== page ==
So, out here in the Midwest Springtime means a lot of things: Warmer weather. Longer days. Allergies (or is that one more just me?). And… mushroom season.
Morel Mushrooms are wild, and delicious, and native. Unlike their cousins that you find in supermarkets, they’re almost impossible to cultivate. If you have a taste for them, you have to search them out in the woods (or pay roughly $50 a pound for them…).
I’m a very casual mushroom hunter. I’m thrilled when I find them, but I kind of just use them as an excuse to disappear into the woods for an hour or two. There are other people who nearly make a religion out of the hunt, paying homage to the mushroom god Morel and telling tales of their encounters time and time again. The pilot lounge at the airport (where I work) has been abuzz with rumors of sightings for the last week. So I thought I’d check things out.
Jeremiah thinks I’m nuts…or that I’m going to poison myself. I keep telling him that no other mushroom can be mistaken for a morel, but I’m not sure he believes me.
I changed into long sleeves and threw on a hat. Jeremiah asked me if it was my mushroom hunting hat; I said that it’s my “I really hate ticks and don’t want them in my hair” hat. He seemed astonished.
“Ticks? In your hair?”
Apparently, with his flat-top haircut, this is unheard of. But I’m not crazy, right? Getting ticks in your hair is totally a thing.
I took off down our back road, wandering past the llama barn where the llamas paid me no mind.
In fact, no one paid me any mind…except my sweet old man, Cinco.
Cinco followed me along the fence line of the horse pasture, stopping in front of me to request some of the long grass that had grown up along the other side of the fence (where the grass really is greener…).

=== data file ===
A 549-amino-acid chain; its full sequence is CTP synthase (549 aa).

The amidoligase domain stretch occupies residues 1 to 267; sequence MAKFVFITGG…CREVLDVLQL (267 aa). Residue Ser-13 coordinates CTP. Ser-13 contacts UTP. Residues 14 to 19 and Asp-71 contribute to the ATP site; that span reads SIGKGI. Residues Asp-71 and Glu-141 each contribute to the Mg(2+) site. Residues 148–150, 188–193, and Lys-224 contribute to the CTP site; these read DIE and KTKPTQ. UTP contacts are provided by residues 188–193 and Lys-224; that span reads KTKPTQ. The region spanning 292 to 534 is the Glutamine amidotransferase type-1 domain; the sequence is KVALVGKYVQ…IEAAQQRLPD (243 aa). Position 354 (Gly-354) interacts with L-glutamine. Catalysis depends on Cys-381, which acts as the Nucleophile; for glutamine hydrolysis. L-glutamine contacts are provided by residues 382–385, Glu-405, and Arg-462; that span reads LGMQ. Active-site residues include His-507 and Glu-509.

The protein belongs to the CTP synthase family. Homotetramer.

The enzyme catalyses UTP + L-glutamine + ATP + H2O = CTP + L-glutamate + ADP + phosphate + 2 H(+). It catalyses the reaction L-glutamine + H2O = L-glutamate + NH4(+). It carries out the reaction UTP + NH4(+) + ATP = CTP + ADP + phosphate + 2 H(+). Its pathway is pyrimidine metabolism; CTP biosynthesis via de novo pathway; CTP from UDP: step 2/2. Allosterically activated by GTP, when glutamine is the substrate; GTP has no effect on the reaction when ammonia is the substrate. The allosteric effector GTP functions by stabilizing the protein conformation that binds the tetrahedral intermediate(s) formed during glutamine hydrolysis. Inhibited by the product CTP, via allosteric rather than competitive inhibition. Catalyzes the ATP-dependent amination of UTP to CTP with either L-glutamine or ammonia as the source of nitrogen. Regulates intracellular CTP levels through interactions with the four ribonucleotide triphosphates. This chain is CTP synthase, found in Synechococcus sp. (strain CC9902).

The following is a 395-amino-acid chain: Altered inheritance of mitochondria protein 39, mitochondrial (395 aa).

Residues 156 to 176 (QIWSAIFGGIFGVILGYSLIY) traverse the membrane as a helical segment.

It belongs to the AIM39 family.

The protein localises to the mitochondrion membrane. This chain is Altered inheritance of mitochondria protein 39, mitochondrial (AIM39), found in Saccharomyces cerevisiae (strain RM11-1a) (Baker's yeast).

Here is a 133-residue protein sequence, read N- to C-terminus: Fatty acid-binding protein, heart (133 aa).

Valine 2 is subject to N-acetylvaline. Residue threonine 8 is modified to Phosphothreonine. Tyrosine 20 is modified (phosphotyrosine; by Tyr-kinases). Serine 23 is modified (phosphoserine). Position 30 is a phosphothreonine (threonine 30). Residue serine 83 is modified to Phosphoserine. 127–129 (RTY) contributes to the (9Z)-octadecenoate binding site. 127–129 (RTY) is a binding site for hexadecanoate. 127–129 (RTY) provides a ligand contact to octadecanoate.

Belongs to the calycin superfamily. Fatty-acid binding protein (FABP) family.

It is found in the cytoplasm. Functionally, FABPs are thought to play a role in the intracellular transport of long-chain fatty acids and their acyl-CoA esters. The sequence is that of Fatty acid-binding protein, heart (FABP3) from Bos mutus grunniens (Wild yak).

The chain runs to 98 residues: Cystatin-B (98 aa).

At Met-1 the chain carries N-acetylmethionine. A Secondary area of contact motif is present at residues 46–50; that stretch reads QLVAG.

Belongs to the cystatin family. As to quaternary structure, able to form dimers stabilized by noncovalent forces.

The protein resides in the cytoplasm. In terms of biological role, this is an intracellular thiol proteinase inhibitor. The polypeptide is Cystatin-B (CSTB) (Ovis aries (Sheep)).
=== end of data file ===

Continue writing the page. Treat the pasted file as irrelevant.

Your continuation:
Then I popped out to look at the site of my future outdoor arena. I knew I wouldn’t find any mushrooms there, but I like to wander out and stare at it sometimes. And dream about the day when we can afford to haul in the materials to finish it.
And dream about all the time I will spend riding my ponies under the pines.
Isn’t it lovely?
Then, since all quests need a villain, and this mushroom quest is no different, I present to you POISON IVY!
No!!! The bane of my summers! Kill it! Kill it dead!
*Rages incoherently for a moment…*
“Oh, look! A pretty flower.”
I’m not sure what these are, but they kind of look like little stars. And they’re lovely. And they’re all over this time of year.
And of course, the wild violets are everywhere. A ground cover in places.
When I was little, I used to pick bouquets of wild violets for my mom and put them in a tiny vase with dandelions. The violets I used to pick were purple or lavender or white.
I didn’t even know they came in yellow until I was older.
The may apples are up as well, covering our trails.
But they aren’t blooming yet.
Then I walked under a fallen reminder that we need to clear the trail if we ever want to ride back here with horses
And I noticed a tree just beside that one that had been down so long it had almost taken care of itself. Ashes to ashes…to ummm…moss.
These little flowers are all over. They remind me of bleeding hearts, but instead of hearts, their tiny flowers look like butterflies.
Another tree across the trail, this one more recent. I had to climb through it. *Mumbles something about needing to clear trail*
More flowers! Bluebells!
Anybody notice what I hadn’t seen yet? If you’re thinking mushrooms, you’re right. I kind of think it’s still a little early. Or maybe I just missed them.
Here’s the thing about morels: they aren’t very big, and they’re roughly the same color as the forest floor.
Hey, look! A Jack-in-the-Pulpit .
Also, can we just take a moment to appreciate that this is in my backyard?
But alas, still no morels.
So back down the trail to our farm road. I’ll try again when the may apples bloom.
Wish me luck!
P.S. – My blogger friend over at The Wicked Chicken takes a weekly walk kind of like this one but with better photos. If you’re into nature photography, you should check her out.